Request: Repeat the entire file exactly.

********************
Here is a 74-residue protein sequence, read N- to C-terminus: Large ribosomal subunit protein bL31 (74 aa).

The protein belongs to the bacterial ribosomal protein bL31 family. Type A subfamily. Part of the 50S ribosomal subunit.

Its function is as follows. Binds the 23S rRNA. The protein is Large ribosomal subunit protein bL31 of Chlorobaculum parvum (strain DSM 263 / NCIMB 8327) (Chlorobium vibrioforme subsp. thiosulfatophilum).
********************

Here is a 74-residue protein sequence, read N- to C-terminus: Large ribosomal subunit protein bL31 (74 aa).

The protein belongs to the bacterial ribosomal protein bL31 family. Type A subfamily. Part of the 50S ribosomal subunit.

Its function is as follows. Binds the 23S rRNA. The protein is Large ribosomal subunit protein bL31 of Chlorobaculum parvum (strain DSM 263 / NCIMB 8327) (Chlorobium vibrioforme subsp. thiosulfatophilum).